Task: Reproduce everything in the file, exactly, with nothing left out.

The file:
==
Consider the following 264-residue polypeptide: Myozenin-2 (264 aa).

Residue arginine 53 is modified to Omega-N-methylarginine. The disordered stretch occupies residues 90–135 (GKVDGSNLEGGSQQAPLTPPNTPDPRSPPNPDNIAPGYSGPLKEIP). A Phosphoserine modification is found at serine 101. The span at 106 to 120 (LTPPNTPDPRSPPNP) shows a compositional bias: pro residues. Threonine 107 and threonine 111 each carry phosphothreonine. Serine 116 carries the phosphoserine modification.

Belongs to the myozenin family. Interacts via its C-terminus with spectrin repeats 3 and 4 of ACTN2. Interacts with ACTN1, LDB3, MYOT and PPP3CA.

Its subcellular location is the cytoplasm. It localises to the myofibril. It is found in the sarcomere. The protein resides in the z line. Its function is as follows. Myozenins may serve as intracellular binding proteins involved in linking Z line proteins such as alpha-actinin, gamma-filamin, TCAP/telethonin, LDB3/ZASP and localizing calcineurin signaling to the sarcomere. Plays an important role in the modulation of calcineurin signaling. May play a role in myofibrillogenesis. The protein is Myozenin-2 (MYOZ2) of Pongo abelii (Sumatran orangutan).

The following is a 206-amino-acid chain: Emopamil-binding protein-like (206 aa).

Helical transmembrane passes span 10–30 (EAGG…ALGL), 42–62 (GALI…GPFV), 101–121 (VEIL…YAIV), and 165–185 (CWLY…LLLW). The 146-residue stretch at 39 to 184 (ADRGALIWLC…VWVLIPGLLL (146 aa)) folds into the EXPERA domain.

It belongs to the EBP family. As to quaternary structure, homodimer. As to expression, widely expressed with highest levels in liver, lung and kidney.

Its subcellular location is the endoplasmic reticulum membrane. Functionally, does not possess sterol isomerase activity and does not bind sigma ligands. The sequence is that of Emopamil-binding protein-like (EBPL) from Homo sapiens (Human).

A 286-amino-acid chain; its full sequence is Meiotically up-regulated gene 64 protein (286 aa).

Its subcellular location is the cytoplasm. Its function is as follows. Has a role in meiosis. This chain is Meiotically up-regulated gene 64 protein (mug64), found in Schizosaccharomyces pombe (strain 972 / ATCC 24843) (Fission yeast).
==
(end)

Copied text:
Consider the following 264-residue polypeptide: Myozenin-2 (264 aa).

Residue arginine 53 is modified to Omega-N-methylarginine. The disordered stretch occupies residues 90–135 (GKVDGSNLEGGSQQAPLTPPNTPDPRSPPNPDNIAPGYSGPLKEIP). A Phosphoserine modification is found at serine 101. The span at 106 to 120 (LTPPNTPDPRSPPNP) shows a compositional bias: pro residues. Threonine 107 and threonine 111 each carry phosphothreonine. Serine 116 carries the phosphoserine modification.

Belongs to the myozenin family. Interacts via its C-terminus with spectrin repeats 3 and 4 of ACTN2. Interacts with ACTN1, LDB3, MYOT and PPP3CA.

Its subcellular location is the cytoplasm. It localises to the myofibril. It is found in the sarcomere. The protein resides in the z line. Its function is as follows. Myozenins may serve as intracellular binding proteins involved in linking Z line proteins such as alpha-actinin, gamma-filamin, TCAP/telethonin, LDB3/ZASP and localizing calcineurin signaling to the sarcomere. Plays an important role in the modulation of calcineurin signaling. May play a role in myofibrillogenesis. The protein is Myozenin-2 (MYOZ2) of Pongo abelii (Sumatran orangutan).

The following is a 206-amino-acid chain: Emopamil-binding protein-like (206 aa).

Helical transmembrane passes span 10–30 (EAGG…ALGL), 42–62 (GALI…GPFV), 101–121 (VEIL…YAIV), and 165–185 (CWLY…LLLW). The 146-residue stretch at 39 to 184 (ADRGALIWLC…VWVLIPGLLL (146 aa)) folds into the EXPERA domain.

It belongs to the EBP family. As to quaternary structure, homodimer. As to expression, widely expressed with highest levels in liver, lung and kidney.

Its subcellular location is the endoplasmic reticulum membrane. Functionally, does not possess sterol isomerase activity and does not bind sigma ligands. The sequence is that of Emopamil-binding protein-like (EBPL) from Homo sapiens (Human).

A 286-amino-acid chain; its full sequence is Meiotically up-regulated gene 64 protein (286 aa).

Its subcellular location is the cytoplasm. Its function is as follows. Has a role in meiosis. This chain is Meiotically up-regulated gene 64 protein (mug64), found in Schizosaccharomyces pombe (strain 972 / ATCC 24843) (Fission yeast).